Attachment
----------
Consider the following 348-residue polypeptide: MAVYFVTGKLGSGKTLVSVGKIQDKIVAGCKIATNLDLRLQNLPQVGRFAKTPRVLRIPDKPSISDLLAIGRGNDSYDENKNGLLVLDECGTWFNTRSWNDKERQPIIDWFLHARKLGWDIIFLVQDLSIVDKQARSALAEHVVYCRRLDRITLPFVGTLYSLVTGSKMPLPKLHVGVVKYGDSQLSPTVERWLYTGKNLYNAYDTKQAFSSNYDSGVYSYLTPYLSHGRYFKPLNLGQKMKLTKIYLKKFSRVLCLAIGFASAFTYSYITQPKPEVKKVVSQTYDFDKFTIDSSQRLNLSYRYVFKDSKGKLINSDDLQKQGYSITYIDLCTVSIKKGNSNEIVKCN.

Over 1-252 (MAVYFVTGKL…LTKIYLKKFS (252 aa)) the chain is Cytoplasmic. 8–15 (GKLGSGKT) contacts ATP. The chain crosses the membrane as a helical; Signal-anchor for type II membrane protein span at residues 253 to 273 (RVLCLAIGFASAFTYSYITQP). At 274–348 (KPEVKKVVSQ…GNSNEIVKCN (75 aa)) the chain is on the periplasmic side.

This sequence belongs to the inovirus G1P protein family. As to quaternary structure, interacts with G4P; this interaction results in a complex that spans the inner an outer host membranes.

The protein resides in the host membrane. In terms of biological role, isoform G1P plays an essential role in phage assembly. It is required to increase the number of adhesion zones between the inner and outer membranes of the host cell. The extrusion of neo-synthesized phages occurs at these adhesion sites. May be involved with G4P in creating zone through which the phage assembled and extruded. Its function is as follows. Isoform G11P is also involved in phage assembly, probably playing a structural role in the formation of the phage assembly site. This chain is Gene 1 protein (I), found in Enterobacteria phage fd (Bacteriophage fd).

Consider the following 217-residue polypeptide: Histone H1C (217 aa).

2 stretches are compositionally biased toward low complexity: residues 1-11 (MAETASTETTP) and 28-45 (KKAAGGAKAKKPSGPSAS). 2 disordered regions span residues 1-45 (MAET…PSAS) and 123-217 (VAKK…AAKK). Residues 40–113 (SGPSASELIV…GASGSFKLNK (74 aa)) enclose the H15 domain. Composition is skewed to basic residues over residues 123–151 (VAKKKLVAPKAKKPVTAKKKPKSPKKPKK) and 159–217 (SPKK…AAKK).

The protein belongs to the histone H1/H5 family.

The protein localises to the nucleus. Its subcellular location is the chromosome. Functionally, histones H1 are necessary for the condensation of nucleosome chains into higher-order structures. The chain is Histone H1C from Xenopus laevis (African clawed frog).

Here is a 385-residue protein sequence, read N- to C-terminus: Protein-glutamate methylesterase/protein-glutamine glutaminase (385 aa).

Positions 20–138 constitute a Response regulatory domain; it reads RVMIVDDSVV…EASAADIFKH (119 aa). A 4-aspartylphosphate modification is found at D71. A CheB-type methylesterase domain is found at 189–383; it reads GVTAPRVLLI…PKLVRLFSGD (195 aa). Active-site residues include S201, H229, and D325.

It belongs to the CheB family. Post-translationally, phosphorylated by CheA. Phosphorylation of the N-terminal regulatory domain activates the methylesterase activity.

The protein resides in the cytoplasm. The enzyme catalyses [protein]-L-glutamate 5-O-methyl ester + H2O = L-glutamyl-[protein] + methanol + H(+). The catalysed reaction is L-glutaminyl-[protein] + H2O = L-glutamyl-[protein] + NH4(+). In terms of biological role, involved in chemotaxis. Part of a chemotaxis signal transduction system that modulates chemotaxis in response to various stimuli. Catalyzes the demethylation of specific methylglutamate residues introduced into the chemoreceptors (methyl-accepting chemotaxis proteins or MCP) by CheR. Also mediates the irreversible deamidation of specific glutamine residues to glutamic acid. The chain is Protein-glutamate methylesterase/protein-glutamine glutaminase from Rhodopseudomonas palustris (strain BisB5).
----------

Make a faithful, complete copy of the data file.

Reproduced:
Consider the following 348-residue polypeptide: MAVYFVTGKLGSGKTLVSVGKIQDKIVAGCKIATNLDLRLQNLPQVGRFAKTPRVLRIPDKPSISDLLAIGRGNDSYDENKNGLLVLDECGTWFNTRSWNDKERQPIIDWFLHARKLGWDIIFLVQDLSIVDKQARSALAEHVVYCRRLDRITLPFVGTLYSLVTGSKMPLPKLHVGVVKYGDSQLSPTVERWLYTGKNLYNAYDTKQAFSSNYDSGVYSYLTPYLSHGRYFKPLNLGQKMKLTKIYLKKFSRVLCLAIGFASAFTYSYITQPKPEVKKVVSQTYDFDKFTIDSSQRLNLSYRYVFKDSKGKLINSDDLQKQGYSITYIDLCTVSIKKGNSNEIVKCN.

Over 1-252 (MAVYFVTGKL…LTKIYLKKFS (252 aa)) the chain is Cytoplasmic. 8–15 (GKLGSGKT) contacts ATP. The chain crosses the membrane as a helical; Signal-anchor for type II membrane protein span at residues 253 to 273 (RVLCLAIGFASAFTYSYITQP). At 274–348 (KPEVKKVVSQ…GNSNEIVKCN (75 aa)) the chain is on the periplasmic side.

This sequence belongs to the inovirus G1P protein family. As to quaternary structure, interacts with G4P; this interaction results in a complex that spans the inner an outer host membranes.

The protein resides in the host membrane. In terms of biological role, isoform G1P plays an essential role in phage assembly. It is required to increase the number of adhesion zones between the inner and outer membranes of the host cell. The extrusion of neo-synthesized phages occurs at these adhesion sites. May be involved with G4P in creating zone through which the phage assembled and extruded. Its function is as follows. Isoform G11P is also involved in phage assembly, probably playing a structural role in the formation of the phage assembly site. This chain is Gene 1 protein (I), found in Enterobacteria phage fd (Bacteriophage fd).

Consider the following 217-residue polypeptide: Histone H1C (217 aa).

2 stretches are compositionally biased toward low complexity: residues 1-11 (MAETASTETTP) and 28-45 (KKAAGGAKAKKPSGPSAS). 2 disordered regions span residues 1-45 (MAET…PSAS) and 123-217 (VAKK…AAKK). Residues 40–113 (SGPSASELIV…GASGSFKLNK (74 aa)) enclose the H15 domain. Composition is skewed to basic residues over residues 123–151 (VAKKKLVAPKAKKPVTAKKKPKSPKKPKK) and 159–217 (SPKK…AAKK).

The protein belongs to the histone H1/H5 family.

The protein localises to the nucleus. Its subcellular location is the chromosome. Functionally, histones H1 are necessary for the condensation of nucleosome chains into higher-order structures. The chain is Histone H1C from Xenopus laevis (African clawed frog).

Here is a 385-residue protein sequence, read N- to C-terminus: Protein-glutamate methylesterase/protein-glutamine glutaminase (385 aa).

Positions 20–138 constitute a Response regulatory domain; it reads RVMIVDDSVV…EASAADIFKH (119 aa). A 4-aspartylphosphate modification is found at D71. A CheB-type methylesterase domain is found at 189–383; it reads GVTAPRVLLI…PKLVRLFSGD (195 aa). Active-site residues include S201, H229, and D325.

It belongs to the CheB family. Post-translationally, phosphorylated by CheA. Phosphorylation of the N-terminal regulatory domain activates the methylesterase activity.

The protein resides in the cytoplasm. The enzyme catalyses [protein]-L-glutamate 5-O-methyl ester + H2O = L-glutamyl-[protein] + methanol + H(+). The catalysed reaction is L-glutaminyl-[protein] + H2O = L-glutamyl-[protein] + NH4(+). In terms of biological role, involved in chemotaxis. Part of a chemotaxis signal transduction system that modulates chemotaxis in response to various stimuli. Catalyzes the demethylation of specific methylglutamate residues introduced into the chemoreceptors (methyl-accepting chemotaxis proteins or MCP) by CheR. Also mediates the irreversible deamidation of specific glutamine residues to glutamic acid. The chain is Protein-glutamate methylesterase/protein-glutamine glutaminase from Rhodopseudomonas palustris (strain BisB5).